Smuggling – the illicit movement of goods into or out of a country – is a major challenge for customs administrations and tax authorities alike. Smuggling plays a key role in the cross-border flow of drugs, fake medicine, weapons, and more, and it’s an insidious threat to fair trade, with both immediate and long-lasting implications for local economies and residents.
Smuggling debilitates the economy when taxes and customs duties aren’t collected on imports and exports – or when they are collected, but at the wrong rate. Smuggling also fosters unfair competition in the commercial marketplace when vendors don’t report (or falsely report) goods or avoid their tax and duty obligations.
In some regions of the world, particularly developing countries, a significant percentage of trade is likely to be unreported, thus helping smugglers thrive in these environments (and in some cases, smuggling becomes a “legitimate” source of income for corrupt officials), often causing severe and lasting economic drag. The rise of e-commerce is amplifying these challenges, with increasing global trade scales, and involvement of small actors in trade.
The dangers of smuggling can be felt on much larger scales as well. Culture heritage is eroded whenever historical/museum artifacts are smuggled out of a country. Smuggled non-indigenous plants and animals introduce far-reaching ecological and agricultural dangers. Smuggling is used to fund and supply terror networks, and propagate the supply of drugs and fake medicine, thereby increasing the burden on public healthcare and policing.
ANTI SMUGGLING AND TAX EVASION TECHNIQUES
Smuggling can be broadly classified into three main categories: A) organized cases involving syndicates and coordinated activities; B) individual cases where travelers bring in undeclared dutiable goods (e.g. cigarettes, liquor, cell phones etc.); and C) licensing offenses involving importation of meat/poultry, animals/plants, endangered species, etc., without an import license or health certificate required by the law.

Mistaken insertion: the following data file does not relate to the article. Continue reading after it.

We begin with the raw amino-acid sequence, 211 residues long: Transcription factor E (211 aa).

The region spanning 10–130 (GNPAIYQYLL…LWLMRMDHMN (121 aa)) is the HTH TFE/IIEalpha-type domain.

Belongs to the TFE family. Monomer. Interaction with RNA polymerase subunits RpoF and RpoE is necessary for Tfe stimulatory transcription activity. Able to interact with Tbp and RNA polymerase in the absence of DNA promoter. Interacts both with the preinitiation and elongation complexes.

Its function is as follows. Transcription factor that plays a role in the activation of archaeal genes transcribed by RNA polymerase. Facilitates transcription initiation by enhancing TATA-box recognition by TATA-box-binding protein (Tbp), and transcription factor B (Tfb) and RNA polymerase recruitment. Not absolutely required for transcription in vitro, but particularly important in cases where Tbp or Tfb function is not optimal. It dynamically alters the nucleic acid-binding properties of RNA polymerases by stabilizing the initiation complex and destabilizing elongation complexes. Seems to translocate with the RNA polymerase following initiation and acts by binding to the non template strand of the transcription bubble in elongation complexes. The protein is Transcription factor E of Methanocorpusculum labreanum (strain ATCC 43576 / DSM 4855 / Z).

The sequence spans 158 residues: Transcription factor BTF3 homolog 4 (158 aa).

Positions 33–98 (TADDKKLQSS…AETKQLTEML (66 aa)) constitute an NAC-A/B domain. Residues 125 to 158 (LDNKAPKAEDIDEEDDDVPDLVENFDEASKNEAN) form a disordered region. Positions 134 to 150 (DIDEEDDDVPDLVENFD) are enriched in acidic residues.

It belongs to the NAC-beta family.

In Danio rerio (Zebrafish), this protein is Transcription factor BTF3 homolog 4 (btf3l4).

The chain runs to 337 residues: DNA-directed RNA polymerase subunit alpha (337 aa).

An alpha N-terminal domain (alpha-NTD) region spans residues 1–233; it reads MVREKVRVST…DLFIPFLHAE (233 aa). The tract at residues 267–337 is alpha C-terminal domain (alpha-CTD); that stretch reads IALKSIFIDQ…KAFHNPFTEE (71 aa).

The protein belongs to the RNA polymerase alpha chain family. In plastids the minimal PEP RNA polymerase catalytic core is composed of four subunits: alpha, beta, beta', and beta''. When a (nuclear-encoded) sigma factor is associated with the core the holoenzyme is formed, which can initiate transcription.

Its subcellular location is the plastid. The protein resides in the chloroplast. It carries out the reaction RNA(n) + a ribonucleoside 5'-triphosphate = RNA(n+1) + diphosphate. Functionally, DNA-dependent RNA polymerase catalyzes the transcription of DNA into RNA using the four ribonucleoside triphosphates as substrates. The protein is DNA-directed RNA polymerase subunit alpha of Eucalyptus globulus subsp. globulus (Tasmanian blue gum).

Anti-smuggling is commonly practiced in two ways: Risk assessment of the goods entering/leaving the country, to assess if cargo is potentially problematic. This is typically criteria-matching or rule-base methods based on authorities’ best practices and previous experience with different criteria assigned for tax, security or environmental uses cases.
Risk assessment is the leading method used today to help customs officers understand which goods should be inspected, seized, or suspended. According to WCO data (2021), approximately 73 percent of all border seizures were achieved via risk assessment methods.
However, risk assessment on its own isn’t enough, as in many cases the criteria decided by the customs administration does not cover all the potential cases. Therefore, customs administrations also employ random inspections as part of their efforts to detect illicit smuggling. Inspecting cargo and people at random can be an effective approach in some use cases, since it’s clear one cannot cover all the potential cargo that passes through customs. And it can serve to deter potential smugglers.
Alarmingly, the least effective approach to anti-smuggling today is proactive intelligence, accounting for a slim minority of all illicit goods seized globally. Where risk assessment and random inspections can be effective in many cases, illicit goods aren’t detected until the last minute. With proper, proactive intelligence, smuggling can be exposed far earlier, and appropriate resources could be allocated to prevent it in advance. What’s more, seizures achieved via intelligence gathering are often massive in scale, affecting major shipments.